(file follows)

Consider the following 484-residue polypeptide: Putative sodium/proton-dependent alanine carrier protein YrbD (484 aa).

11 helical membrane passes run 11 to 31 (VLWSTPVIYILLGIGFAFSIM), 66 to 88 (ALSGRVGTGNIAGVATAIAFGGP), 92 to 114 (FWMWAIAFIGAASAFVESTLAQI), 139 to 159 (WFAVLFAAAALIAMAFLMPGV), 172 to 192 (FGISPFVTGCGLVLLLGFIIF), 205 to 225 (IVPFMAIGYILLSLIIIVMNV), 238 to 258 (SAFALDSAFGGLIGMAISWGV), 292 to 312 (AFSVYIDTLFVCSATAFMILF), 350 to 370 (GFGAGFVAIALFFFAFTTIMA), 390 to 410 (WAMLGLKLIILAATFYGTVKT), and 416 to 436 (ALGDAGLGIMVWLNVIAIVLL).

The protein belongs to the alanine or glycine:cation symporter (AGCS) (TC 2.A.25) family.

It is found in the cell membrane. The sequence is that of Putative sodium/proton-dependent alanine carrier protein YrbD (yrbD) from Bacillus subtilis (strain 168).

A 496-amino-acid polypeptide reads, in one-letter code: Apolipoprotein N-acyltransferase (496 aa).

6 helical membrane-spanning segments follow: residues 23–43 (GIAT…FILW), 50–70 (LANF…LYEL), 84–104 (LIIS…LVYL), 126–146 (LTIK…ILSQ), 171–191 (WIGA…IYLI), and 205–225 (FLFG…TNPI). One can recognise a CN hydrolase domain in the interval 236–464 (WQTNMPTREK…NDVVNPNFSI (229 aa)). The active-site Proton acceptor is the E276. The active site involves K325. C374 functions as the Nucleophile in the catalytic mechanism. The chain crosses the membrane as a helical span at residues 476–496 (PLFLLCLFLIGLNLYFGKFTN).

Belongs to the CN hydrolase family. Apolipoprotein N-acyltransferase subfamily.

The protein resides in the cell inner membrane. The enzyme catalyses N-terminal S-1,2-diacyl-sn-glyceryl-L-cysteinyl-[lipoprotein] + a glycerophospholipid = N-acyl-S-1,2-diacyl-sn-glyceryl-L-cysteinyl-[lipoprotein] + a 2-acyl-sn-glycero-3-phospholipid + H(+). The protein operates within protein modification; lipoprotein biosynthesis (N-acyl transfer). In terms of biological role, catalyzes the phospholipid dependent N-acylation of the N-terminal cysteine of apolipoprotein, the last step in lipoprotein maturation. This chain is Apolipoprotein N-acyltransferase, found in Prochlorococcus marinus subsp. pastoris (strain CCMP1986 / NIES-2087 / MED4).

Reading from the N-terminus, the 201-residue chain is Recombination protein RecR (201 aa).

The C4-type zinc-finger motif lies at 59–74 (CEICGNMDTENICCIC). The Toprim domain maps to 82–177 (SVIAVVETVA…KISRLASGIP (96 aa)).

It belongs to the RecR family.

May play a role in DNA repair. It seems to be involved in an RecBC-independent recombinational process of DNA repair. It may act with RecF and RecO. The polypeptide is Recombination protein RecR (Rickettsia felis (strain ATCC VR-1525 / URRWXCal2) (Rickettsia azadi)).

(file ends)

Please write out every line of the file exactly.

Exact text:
Consider the following 484-residue polypeptide: Putative sodium/proton-dependent alanine carrier protein YrbD (484 aa).

11 helical membrane passes run 11 to 31 (VLWSTPVIYILLGIGFAFSIM), 66 to 88 (ALSGRVGTGNIAGVATAIAFGGP), 92 to 114 (FWMWAIAFIGAASAFVESTLAQI), 139 to 159 (WFAVLFAAAALIAMAFLMPGV), 172 to 192 (FGISPFVTGCGLVLLLGFIIF), 205 to 225 (IVPFMAIGYILLSLIIIVMNV), 238 to 258 (SAFALDSAFGGLIGMAISWGV), 292 to 312 (AFSVYIDTLFVCSATAFMILF), 350 to 370 (GFGAGFVAIALFFFAFTTIMA), 390 to 410 (WAMLGLKLIILAATFYGTVKT), and 416 to 436 (ALGDAGLGIMVWLNVIAIVLL).

The protein belongs to the alanine or glycine:cation symporter (AGCS) (TC 2.A.25) family.

It is found in the cell membrane. The sequence is that of Putative sodium/proton-dependent alanine carrier protein YrbD (yrbD) from Bacillus subtilis (strain 168).

A 496-amino-acid polypeptide reads, in one-letter code: Apolipoprotein N-acyltransferase (496 aa).

6 helical membrane-spanning segments follow: residues 23–43 (GIAT…FILW), 50–70 (LANF…LYEL), 84–104 (LIIS…LVYL), 126–146 (LTIK…ILSQ), 171–191 (WIGA…IYLI), and 205–225 (FLFG…TNPI). One can recognise a CN hydrolase domain in the interval 236–464 (WQTNMPTREK…NDVVNPNFSI (229 aa)). The active-site Proton acceptor is the E276. The active site involves K325. C374 functions as the Nucleophile in the catalytic mechanism. The chain crosses the membrane as a helical span at residues 476–496 (PLFLLCLFLIGLNLYFGKFTN).

Belongs to the CN hydrolase family. Apolipoprotein N-acyltransferase subfamily.

The protein resides in the cell inner membrane. The enzyme catalyses N-terminal S-1,2-diacyl-sn-glyceryl-L-cysteinyl-[lipoprotein] + a glycerophospholipid = N-acyl-S-1,2-diacyl-sn-glyceryl-L-cysteinyl-[lipoprotein] + a 2-acyl-sn-glycero-3-phospholipid + H(+). The protein operates within protein modification; lipoprotein biosynthesis (N-acyl transfer). In terms of biological role, catalyzes the phospholipid dependent N-acylation of the N-terminal cysteine of apolipoprotein, the last step in lipoprotein maturation. This chain is Apolipoprotein N-acyltransferase, found in Prochlorococcus marinus subsp. pastoris (strain CCMP1986 / NIES-2087 / MED4).

Reading from the N-terminus, the 201-residue chain is Recombination protein RecR (201 aa).

The C4-type zinc-finger motif lies at 59–74 (CEICGNMDTENICCIC). The Toprim domain maps to 82–177 (SVIAVVETVA…KISRLASGIP (96 aa)).

It belongs to the RecR family.

May play a role in DNA repair. It seems to be involved in an RecBC-independent recombinational process of DNA repair. It may act with RecF and RecO. The polypeptide is Recombination protein RecR (Rickettsia felis (strain ATCC VR-1525 / URRWXCal2) (Rickettsia azadi)).